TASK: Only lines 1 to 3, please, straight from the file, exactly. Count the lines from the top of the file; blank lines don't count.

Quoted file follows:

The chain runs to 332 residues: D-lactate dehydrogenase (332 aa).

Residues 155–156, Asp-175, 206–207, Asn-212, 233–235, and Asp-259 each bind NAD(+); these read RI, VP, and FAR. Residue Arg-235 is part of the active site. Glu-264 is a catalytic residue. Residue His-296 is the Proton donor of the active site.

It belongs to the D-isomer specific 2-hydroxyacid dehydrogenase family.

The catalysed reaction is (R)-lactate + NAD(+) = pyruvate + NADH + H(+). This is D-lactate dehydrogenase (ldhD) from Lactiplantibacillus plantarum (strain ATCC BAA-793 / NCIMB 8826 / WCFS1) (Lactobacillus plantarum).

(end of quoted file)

The chain runs to 332 residues: D-lactate dehydrogenase (332 aa).

Residues 155–156, Asp-175, 206–207, Asn-212, 233–235, and Asp-259 each bind NAD(+); these read RI, VP, and FAR. Residue Arg-235 is part of the active site. Glu-264 is a catalytic residue. Residue His-296 is the Proton donor of the active site.

It belongs to the D-isomer specific 2-hydroxyacid dehydrogenase family.